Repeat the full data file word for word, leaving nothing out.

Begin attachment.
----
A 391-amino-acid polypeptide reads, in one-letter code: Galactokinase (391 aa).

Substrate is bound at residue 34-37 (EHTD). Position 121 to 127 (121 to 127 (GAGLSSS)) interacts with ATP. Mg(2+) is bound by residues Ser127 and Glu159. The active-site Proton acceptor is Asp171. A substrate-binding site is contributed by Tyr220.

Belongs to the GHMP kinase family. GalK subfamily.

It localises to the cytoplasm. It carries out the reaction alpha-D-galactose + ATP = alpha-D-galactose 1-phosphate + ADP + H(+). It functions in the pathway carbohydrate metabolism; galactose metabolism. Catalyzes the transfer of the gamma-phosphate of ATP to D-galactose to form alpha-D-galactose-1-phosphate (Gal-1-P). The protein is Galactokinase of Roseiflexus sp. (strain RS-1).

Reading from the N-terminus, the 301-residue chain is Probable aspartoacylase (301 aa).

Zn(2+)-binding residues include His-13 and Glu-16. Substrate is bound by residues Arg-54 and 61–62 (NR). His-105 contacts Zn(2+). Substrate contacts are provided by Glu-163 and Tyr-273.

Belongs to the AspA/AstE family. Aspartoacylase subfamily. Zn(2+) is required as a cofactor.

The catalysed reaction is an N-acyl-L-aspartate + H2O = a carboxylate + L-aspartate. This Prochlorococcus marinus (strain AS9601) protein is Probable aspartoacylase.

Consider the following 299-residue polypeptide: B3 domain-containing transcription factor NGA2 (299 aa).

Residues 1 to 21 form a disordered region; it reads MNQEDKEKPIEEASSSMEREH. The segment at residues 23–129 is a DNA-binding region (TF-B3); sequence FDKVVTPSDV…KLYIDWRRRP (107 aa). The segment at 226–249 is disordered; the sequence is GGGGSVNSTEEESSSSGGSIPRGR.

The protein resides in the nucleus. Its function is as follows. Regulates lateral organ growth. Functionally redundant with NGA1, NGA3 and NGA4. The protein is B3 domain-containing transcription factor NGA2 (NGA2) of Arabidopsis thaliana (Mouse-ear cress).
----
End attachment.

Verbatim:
A 391-amino-acid polypeptide reads, in one-letter code: Galactokinase (391 aa).

Substrate is bound at residue 34-37 (EHTD). Position 121 to 127 (121 to 127 (GAGLSSS)) interacts with ATP. Mg(2+) is bound by residues Ser127 and Glu159. The active-site Proton acceptor is Asp171. A substrate-binding site is contributed by Tyr220.

Belongs to the GHMP kinase family. GalK subfamily.

It localises to the cytoplasm. It carries out the reaction alpha-D-galactose + ATP = alpha-D-galactose 1-phosphate + ADP + H(+). It functions in the pathway carbohydrate metabolism; galactose metabolism. Catalyzes the transfer of the gamma-phosphate of ATP to D-galactose to form alpha-D-galactose-1-phosphate (Gal-1-P). The protein is Galactokinase of Roseiflexus sp. (strain RS-1).

Reading from the N-terminus, the 301-residue chain is Probable aspartoacylase (301 aa).

Zn(2+)-binding residues include His-13 and Glu-16. Substrate is bound by residues Arg-54 and 61–62 (NR). His-105 contacts Zn(2+). Substrate contacts are provided by Glu-163 and Tyr-273.

Belongs to the AspA/AstE family. Aspartoacylase subfamily. Zn(2+) is required as a cofactor.

The catalysed reaction is an N-acyl-L-aspartate + H2O = a carboxylate + L-aspartate. This Prochlorococcus marinus (strain AS9601) protein is Probable aspartoacylase.

Consider the following 299-residue polypeptide: B3 domain-containing transcription factor NGA2 (299 aa).

Residues 1 to 21 form a disordered region; it reads MNQEDKEKPIEEASSSMEREH. The segment at residues 23–129 is a DNA-binding region (TF-B3); sequence FDKVVTPSDV…KLYIDWRRRP (107 aa). The segment at 226–249 is disordered; the sequence is GGGGSVNSTEEESSSSGGSIPRGR.

The protein resides in the nucleus. Its function is as follows. Regulates lateral organ growth. Functionally redundant with NGA1, NGA3 and NGA4. The protein is B3 domain-containing transcription factor NGA2 (NGA2) of Arabidopsis thaliana (Mouse-ear cress).